BERMAN: And just to be clear, and I know, Chad, that the entire peninsula needs to be on alert and all the way up to Georgia --

MYERS: Oh, absolutely.

BERMAN: But when we talk about the southern shift of the forecast, that's a big deal --

MYERS: It is significant.

BERMAN: Because as it drifts further south, you're dealing with the major population centers of the state, correct?

MYERS: No question. Absolutely no question.

You know, Miami-Dade, Broward, all of a sudden you have now increased the population from let's say Juno Beach to now millions and tens of millions of people in the way. And it's a lot like when Andrew was heading towards Miami but then ended up hitting Homestead. Homestead was destroyed. But could you imagine what would have happened to downtown Miami if that was a little bit farther to the north.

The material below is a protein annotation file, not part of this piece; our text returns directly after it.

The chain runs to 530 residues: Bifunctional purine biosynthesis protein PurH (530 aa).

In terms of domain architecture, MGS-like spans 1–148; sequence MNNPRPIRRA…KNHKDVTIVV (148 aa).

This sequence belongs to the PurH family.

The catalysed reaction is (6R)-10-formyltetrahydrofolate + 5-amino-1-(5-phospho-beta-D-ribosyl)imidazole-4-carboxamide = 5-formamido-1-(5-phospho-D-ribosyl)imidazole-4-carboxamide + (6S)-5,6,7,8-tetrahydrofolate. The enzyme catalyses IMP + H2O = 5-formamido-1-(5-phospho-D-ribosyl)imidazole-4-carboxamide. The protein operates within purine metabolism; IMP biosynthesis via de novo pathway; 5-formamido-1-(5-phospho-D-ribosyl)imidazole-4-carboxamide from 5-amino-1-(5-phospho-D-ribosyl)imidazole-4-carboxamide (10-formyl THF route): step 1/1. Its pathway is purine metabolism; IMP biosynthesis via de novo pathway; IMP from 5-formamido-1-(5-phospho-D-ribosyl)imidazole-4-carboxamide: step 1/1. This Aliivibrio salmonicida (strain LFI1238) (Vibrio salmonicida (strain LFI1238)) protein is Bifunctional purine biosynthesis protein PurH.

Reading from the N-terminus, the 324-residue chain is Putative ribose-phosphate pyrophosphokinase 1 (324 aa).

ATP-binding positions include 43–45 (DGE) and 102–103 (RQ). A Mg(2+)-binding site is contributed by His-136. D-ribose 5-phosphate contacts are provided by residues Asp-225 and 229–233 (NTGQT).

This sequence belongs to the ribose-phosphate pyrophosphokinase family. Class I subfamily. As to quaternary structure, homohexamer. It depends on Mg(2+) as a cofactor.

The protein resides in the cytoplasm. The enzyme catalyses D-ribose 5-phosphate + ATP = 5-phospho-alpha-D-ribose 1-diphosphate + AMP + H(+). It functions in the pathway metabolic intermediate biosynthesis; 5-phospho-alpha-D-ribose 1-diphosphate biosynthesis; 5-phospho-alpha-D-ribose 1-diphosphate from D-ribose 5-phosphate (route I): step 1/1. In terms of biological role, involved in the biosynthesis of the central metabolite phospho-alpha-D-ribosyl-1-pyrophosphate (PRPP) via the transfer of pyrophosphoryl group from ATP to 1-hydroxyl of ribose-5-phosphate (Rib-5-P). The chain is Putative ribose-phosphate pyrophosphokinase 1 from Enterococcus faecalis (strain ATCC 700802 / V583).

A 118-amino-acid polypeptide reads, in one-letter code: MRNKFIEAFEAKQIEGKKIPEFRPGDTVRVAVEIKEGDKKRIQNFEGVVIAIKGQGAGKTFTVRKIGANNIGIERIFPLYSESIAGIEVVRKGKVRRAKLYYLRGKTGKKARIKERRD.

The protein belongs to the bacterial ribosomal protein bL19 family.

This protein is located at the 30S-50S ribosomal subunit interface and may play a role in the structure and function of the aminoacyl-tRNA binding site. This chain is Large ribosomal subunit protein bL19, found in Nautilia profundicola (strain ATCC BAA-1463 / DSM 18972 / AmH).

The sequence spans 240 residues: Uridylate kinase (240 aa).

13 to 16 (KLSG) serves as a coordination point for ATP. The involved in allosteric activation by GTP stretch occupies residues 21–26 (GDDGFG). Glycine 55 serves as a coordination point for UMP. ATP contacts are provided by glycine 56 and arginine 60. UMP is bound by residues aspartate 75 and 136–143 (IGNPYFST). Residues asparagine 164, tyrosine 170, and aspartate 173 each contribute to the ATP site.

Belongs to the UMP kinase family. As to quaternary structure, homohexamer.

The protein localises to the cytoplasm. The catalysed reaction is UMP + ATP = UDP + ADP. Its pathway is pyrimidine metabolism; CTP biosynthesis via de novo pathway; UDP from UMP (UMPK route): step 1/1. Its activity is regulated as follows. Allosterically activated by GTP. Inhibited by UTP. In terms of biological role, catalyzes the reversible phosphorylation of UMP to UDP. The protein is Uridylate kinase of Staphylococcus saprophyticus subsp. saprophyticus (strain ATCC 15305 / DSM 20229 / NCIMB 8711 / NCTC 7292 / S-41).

This is what we're talking about. And as the models start to shift farther and farther south, do they continue that? Do they continue that southern shift or do they finally just say, no, this is our answer, this is where it's going to go? It doesn't matter. There's going to be 10 to 20 inches of rainfall. There's going to be trees down. There's going to be destruction all over Florida. You need to pay attention because this is a big deal. JULIA CHATTERLEY, CNN ANCHOR: Yes, a big deal. Plenty of uncertainty,

but those preparations need making nonetheless.

Chad, we'll be back with you later. Thank you for that.

MYERS: You bet.

CHATTERLEY: All right, coming up, a big development in Iowa overnight that could put this state's first in the nation status into question. All the details, next.